TENNESSEE — A student who was not allowed to wear her “Free the Jena Six” T-shirt to her high school filed a lawsuit on Thursday against the Rutherford County Board of Education and her school’s assistant principal, alleging they violated her First Amendment rights.
After attending a march in Nashville on the morning of Sept. 20 in support of the “Jena Six” — the group of black students in Louisiana initially charged with attempted murder for beating up one white student — Dani Super, 16, headed back to Smyrna High School wearing the same shirt demonstrators wore that morning. Because she was arriving late, her mother accompanied her inside to sign her in.
According to the complaint, as Dani Super and her mother, Norma Super, entered the building, Assistant Principal Jolene Watson told Dani Super that she could not wear the shirt because it “could cause a problem.”
Norma Super said she was shocked by their reaction.
“There were no alcohol, drugs or profanity on the shirt,” she said. “And it wasn’t anything disruptive. They cannot prohibit the shirts just because of the message.”
But district officials said they were only trying to prevent a disruption. Before school started on Sept. 20, a group of students were making racial slurs in the hallway and the assistant principal had to break it up. This incident coincided with a national day of support for the Jena Six on which people were urged to wear black clothing and stand up for the Louisiana students.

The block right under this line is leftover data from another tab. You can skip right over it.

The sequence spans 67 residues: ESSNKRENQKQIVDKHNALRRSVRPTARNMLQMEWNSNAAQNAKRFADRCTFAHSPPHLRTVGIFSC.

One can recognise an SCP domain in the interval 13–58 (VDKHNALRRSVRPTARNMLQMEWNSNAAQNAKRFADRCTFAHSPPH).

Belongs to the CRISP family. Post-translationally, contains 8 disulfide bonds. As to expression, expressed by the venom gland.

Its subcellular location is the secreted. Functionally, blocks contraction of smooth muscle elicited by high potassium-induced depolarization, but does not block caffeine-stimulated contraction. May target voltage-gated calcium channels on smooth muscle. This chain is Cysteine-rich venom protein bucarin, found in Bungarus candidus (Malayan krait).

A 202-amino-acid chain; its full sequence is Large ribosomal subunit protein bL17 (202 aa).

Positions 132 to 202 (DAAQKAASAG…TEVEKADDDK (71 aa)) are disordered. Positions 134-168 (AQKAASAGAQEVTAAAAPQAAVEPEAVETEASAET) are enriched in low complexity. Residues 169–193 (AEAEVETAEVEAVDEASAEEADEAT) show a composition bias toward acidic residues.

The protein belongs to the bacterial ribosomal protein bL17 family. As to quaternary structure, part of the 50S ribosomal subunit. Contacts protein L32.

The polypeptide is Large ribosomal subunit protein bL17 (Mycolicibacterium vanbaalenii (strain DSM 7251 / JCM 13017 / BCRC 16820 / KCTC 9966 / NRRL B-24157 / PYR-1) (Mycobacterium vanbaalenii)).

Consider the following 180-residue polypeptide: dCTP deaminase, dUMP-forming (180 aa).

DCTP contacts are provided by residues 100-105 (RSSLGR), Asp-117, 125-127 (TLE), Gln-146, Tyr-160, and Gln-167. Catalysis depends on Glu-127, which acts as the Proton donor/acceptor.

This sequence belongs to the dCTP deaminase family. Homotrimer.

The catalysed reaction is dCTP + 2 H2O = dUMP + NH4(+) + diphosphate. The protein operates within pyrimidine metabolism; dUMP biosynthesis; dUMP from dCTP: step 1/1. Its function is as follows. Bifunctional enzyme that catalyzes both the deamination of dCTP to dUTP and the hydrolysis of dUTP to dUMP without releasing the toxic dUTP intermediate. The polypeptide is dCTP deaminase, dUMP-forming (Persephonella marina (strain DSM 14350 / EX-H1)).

“Tensions were high and we made the decision that students wearing shirts that expressed a clear opinion, like ‘Free the Jena Six,’ wouldn’t be able to wear those,” said James Evans, Rutherford County Schools’ spokesman. “Of course we support free expression, but we also need to maintain a safe environment.”
The Supers’ attorney, W. Alan Alder, is a civil rights attorney in Nashville. He said the school does not have the authority to censor shirts based only on a fear that something might happen.
“It must be substantially more than that,” he said, citing Tinker v. Des Moines Independent Community School District, a 1969 Supreme Court case that ruled public schools may only censor student speech if they can reasonably forecast it will cause a material disruption or invade the rights of others.
The lawsuit asks for an injunction to allow students to wear shirts that say “Free the Jena Six” to school. The Supers also are asking for a non-specified amount in damages and attorney fees.
“This isn’t about money,” Alder said. “My client really just wants to be able to wear the shirt.”
School officials told about 20 students to remove clothing with specific messages regarding the Jena Six, Evans said.
“Several students did wear black clothing,” Evans said. “This was passive and would not cause a disruption.”
Dani Super said she wasn’t trying to cause a disruption.
“I wanted to support the boys held in jail,” she said. “I should be able to wear a shirt like that.”
For More Information:
Super v. Rutherford County Bd. of Educ., No. 07-0992 (M.D. Tenn. filed Oct. 4, 2007).